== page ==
Education spending likely will be a key issue in the upcoming Wisconsin gubernatorial race. The current Democratic front runner is State Department of Public Instruction Superintendent Tony Evers. Democrats are ripping Governor Scott Walker for calling himself the “education governor.” They claim his recent attention to and additional funding for public schools after what they claim is years of neglect is nothing more than election year gimmickry. But results of survey research commissioned by the Wisconsin Institute for Law and Liberty released this morning shows that an overwhelming majority of Wisconsinites underestimate how much government spends on K-12 public schools:
…our public opinion polling found that more than 80% of Wisconsinites underestimate
how much the government spends on K-12 public schools. But when told of the average
spending of $10,439, 60% of Wisconsinites (including 80% of Republicans and 65% of
independents) believe that the current funding level is either “too high” or “just right.” Walker’s
budget with historic spending makes it more likely that 27.14% of people (including 26.48%
independents) to vote for him. Also, the effect of Walker’s historic collective bargaining law,
Act 10, on students and teachers depends on partisanship, but a majority of independents believe
it has had a negative impact on teachers and students.
The finding is part of a larger effort by WILL to determine the impact messaging has on the perception of education-related issues in Wisconsin.
(WILL) commissioned Research Now Survey Sampling International to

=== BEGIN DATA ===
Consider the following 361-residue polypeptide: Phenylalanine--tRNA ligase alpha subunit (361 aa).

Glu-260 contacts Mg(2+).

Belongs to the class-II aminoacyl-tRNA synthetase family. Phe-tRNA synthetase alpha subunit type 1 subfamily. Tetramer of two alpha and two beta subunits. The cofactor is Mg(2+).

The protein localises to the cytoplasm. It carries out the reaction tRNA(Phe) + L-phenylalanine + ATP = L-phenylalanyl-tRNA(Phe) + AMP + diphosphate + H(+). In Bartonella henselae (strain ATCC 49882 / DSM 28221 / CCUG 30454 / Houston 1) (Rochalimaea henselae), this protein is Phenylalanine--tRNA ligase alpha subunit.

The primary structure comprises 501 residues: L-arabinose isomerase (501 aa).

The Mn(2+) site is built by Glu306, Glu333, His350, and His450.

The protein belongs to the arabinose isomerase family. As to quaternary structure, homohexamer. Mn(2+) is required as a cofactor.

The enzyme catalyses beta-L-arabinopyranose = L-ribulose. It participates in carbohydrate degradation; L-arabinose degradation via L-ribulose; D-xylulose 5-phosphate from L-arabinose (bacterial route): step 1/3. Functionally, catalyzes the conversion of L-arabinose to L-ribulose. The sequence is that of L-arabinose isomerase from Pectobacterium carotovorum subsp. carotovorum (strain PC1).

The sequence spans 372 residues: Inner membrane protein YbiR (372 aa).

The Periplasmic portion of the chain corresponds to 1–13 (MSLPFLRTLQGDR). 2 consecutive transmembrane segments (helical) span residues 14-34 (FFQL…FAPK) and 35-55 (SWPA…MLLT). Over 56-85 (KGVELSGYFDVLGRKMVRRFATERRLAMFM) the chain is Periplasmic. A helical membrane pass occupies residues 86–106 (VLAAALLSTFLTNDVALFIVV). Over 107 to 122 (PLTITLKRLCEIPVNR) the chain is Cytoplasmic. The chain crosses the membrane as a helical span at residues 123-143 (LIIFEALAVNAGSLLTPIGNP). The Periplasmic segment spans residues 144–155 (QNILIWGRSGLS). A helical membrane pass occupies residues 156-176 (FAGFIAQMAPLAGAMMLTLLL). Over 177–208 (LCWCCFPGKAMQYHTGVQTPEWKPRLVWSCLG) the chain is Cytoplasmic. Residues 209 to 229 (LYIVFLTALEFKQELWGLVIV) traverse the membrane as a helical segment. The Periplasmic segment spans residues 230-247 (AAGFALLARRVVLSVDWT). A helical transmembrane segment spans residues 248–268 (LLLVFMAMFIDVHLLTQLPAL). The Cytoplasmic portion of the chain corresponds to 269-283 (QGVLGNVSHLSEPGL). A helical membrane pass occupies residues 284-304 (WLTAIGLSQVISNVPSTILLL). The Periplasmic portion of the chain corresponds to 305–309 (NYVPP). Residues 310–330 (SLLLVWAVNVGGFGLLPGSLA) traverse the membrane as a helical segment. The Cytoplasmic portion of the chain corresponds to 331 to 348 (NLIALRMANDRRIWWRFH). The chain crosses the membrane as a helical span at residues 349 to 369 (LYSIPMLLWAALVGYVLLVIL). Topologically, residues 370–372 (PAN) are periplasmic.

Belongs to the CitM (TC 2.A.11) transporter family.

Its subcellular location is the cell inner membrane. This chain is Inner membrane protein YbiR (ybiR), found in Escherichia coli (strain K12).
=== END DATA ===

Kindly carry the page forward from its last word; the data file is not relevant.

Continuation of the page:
conduct a statewide survey experiment of 1,500 adults in Wisconsin. We tested a number of messages
related to education reform, ranging from vouchers to Education Savings Accounts (ESA). We also
surveyed public opinion on spending on K-12 schools and the impact of Act 10, the 2011 collective
bargaining reform law, on teachers and students.
To conduct the school choice messaging study for vouchers, charter schools, and ESAs,
respondents were randomized into one of several messaging conditions, exposing them to certain
types of information. Following this randomization, respondents are asked about their level of
support for school choice on a five point scale ranging from “strongly oppose” to “strongly
support.” We learn which messages increase support by comparing the average responses of
those in the control group to the average response of those in each treatment group.
We found that school choice is in fact popular, but the words that are used to describe it are of
critical importance. For example, Republicans increase their support of vouchers when discussed
in terms of civics and patriotism. Democrats and African Americans increase their support when
discussed in terms of diversity. Surprisingly, Education Savings Accounts have majority or
plurality of support amongst all demographics, including Democrats, and suggest strong appetite
for more school choice.
On the school funding issue: before being told statewide average spending is $10,400 per student, 54% of respondents thought funding was too low. 34% though it was just right and 12% thought it was too high. After being told the per student amount, 40% thought it was too low, 41% thought it just right and 20% thought it too high. Just 8% of respondents knew the correct amount of per pupil spending (between $10,000 and $12,000), according to WILL.
That perception versus reality gap could loom large in a governor’s race where the amount spent on schools will likely be heavily debated.